Yesterday, as I drove a friend to and from getting minor surgery, Christine shared with me a struggle she’s been having at work. She has a co-worker who has constantly been mean to her—unkind remarks, purposefully knocking over her paperwork—just generally unpleasant. Christine made a conscious decision to be kind to this woman and to pray for her. “I don’t know what she’s going through, but something made her that way. All I can do is be kind and pray that her heart is comforted.”
She has seen this woman change in response to her kindness. “Now, I’m not saying we’re friends, but she smiles at me and greets me by name when we see each other now.” … no apology, no acknowledgement of the earlier spiteful behavior, but there is now a sweeter feeling in their workplace because Christine decided to turn the other cheek and return unkindness with kindness.
Sometimes we don’t ever get to understand why someone acts the way they do. All we can do is decide how we will respond in any situation.
What Christine does not know is that very morning, I received news that my brother had been admitted to a psychiatric ward after shooting himself. He is where he needs to be, hopefully getting the help he desperately needs … but yesterday, I was dealing with my husband being out-of-town, traveling for work; getting four children off to school; and a heart hurting because of family members that are so very, very broken and dealing with mental illness.
I have already shared how I am the oldest of eight children. What I have not shared is that my father had anger issues while I was growing up and was very physically abusive. My mother has borderline personality disorder, which is a mental illness that causes behavior that is VERY hard to grow up with: manipulation, abuse, and a distorted view of reality.
This has led to a LOT of brokenness within our family—addictions, mental illnesses, and relationships that are strained to the breaking point. There have been several suicide attempts by various family members—with the attendant questions within my mind: “Could I do more? Should I be a more involved part of their very unstable life when I have my own children to consider? WHAT can I do?”
My heart aches for the pain that drives my family members to that extreme of hopelessness. I want to ease their suffering—I KNOW why they have chosen the oblivion of drug-use, to escape the pain of reality. I understand so very, very well how it could be easier to choose to abandon your children, rather than face the reality that you might not be able to overcome learned patterns of poor parenting—better to have your children raised by anyone other than yourself, because you might continue the pattern of abuse. … I may have chosen differently for myself, but I have fought these same mental battles and I understand the reasons behind why they chose their paths.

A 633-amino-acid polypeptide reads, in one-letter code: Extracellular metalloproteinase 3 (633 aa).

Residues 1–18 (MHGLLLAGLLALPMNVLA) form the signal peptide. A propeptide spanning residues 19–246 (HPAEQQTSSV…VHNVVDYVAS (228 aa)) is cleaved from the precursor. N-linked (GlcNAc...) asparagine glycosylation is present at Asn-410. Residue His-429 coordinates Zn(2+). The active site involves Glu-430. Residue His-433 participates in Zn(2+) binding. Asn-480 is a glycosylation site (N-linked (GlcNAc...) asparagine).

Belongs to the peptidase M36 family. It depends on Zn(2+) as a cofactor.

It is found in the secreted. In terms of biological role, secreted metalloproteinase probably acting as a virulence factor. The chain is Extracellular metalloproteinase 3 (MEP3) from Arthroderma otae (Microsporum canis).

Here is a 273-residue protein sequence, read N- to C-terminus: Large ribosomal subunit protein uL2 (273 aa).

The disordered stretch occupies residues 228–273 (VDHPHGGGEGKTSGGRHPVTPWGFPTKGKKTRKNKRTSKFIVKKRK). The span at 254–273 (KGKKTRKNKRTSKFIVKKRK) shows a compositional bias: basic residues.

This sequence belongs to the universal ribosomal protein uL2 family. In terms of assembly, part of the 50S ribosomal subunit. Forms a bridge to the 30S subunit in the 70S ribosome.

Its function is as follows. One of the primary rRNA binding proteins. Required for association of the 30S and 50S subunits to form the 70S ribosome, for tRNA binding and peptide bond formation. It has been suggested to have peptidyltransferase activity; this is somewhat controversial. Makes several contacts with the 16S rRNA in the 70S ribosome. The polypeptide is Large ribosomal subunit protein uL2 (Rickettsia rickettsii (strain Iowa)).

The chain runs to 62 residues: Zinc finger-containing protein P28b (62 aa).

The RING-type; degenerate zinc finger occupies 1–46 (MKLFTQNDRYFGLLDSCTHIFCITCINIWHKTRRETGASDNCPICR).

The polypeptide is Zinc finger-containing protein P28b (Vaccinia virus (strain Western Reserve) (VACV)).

I want so badly to be of use, but I am trying to raise my children in a safe, happy environment.
I have turned to doctors for counsel and received stern strictures to keep my children far, far away from these family members. I have turned to church leaders for counsel and together prayed for understanding and guidance. My entire adult life I have struggled to know how to show love in situations that are impossible. There have been years of separation, there have been moments of closeness, and there have been many, many tears and moments of desperate loneliness.
I continue to struggle with knowing what to do in each relationship—how involved to be with each family member. I struggle to know what the Savior would have me do with such conflicting demands on my roles as mother, sister, daughter, and disciple. The truth is, I just don’t know. So, I try to be kind, to suspend judgement on seemingly poor choices, and to simply love.
And I have come to learn that: Sometimes we don’t ever get to understand why someone acts the way they do. All we can do is decide how we will respond in any situation.
As someone who deeply loves people who I know are being unkind to those around them, similar to Christine’s co-worker, may I offer a plea? Please follow Christine’s example. Be kind. You don’t know what has led that person to behave that way, but for a twist of fate, you, yourself, might be there. Be kind. It costs nothing but a bit of effort, a bit of understanding, a bit of love. This journey of life is HARD and for some, the journey is rockier than you can imagine. Be kind. Be loving. Please.
About Emlee Taylor
Growing up all over the world gave Emlee Taylor an opportunity to see the incredible differences the Lord created in humanity; and even better, the passions we all share as members of the human race: love for family, faith, & a desire to make a difference. Emlee lives life with passion—focusing her time now on raising four children and teaching them to recognize truth and to live true to that truth, regardless of others’ expectations. Emlee is passionately in love with her bestest friend and husband of more than 20 years.